Sign up to the Quit plan
If you’re worried about a friend or relative who smokes, you need to talk to them carefully. This is because not all smokers are ready to quit smoking.
Reminding your loved one about the health risks of smoking can sometimes make things worse. They might feel like you’re judging them.
Instead, tell them you’re concerned, but you’ll support them whether they give up smoking or not. Many people find giving up smoking hard, but they can do it with the right support and information.
Deciding to quit
Ask the smoker to write down the reasons they like smoking and the reasons they don’t like it. Ask what their concerns about quitting are. Show them the information about the Quit Programme and how it can help.
If the smoker decides they’re not ready yet, respect their decision. Tell them you’ll support them when they decide to try.
Getting ready to stop smoking
Once your loved one decides they’re going to quit, encourage them to spend some time planning how they are going to do it. You can help by:
- Suggesting they start a smoking diary by signing up for a Quit plan. This helps them understand their smoking habit by identifying where and when they most feel like smoking. It will also help them plan how to manage these situations without smoking.
- Remind them that the health benefits of quitting begin straightaway.
- Get them to read about cravings and withdrawal symptoms - they’re easier to cope with when you know what to expect.
- Encourage them to find out about prescription treatments or nicotine replacement therapy that can help them quit.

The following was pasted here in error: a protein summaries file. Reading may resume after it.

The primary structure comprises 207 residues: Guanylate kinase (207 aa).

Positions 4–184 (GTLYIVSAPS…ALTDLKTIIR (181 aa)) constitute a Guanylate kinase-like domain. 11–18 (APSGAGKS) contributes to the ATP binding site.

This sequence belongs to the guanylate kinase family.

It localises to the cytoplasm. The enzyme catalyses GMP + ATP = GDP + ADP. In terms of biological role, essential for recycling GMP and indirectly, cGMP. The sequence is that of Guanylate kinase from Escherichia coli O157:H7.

- Get them to set a date to quit smoking. They should pick a date when they’re not under too much pressure - and stick to it.
- Remind them of your support and encourage them to get as much help as possible from other friends, family and colleagues.
- Encourage them to contact the HSE Quit team to ask about free stop smoking services in their area.
Your ongoing help and support will increase the chances of success for the person giving up smoking. You can help by:
- telling them to take it one day at a time and reward themselves throughout the quitting process
- encouraging them to exercise regularly - this helps deal with withdrawal symptoms, avoid weight gain and improve mood
- reminding them to look after themselves - to get plenty of sleep and eat well
- arranging social activities in places where they can’t smoke
- keeping up their morale with lots of praise and encouragement
- allowing for the occasional bad mood - be patient
- reminding them about the benefits of giving up - each day without smoking is better for their health
- suggesting they save the money that would have been spent on smoking and use it to treat themselves instead (the savings calculator shows how much they could save)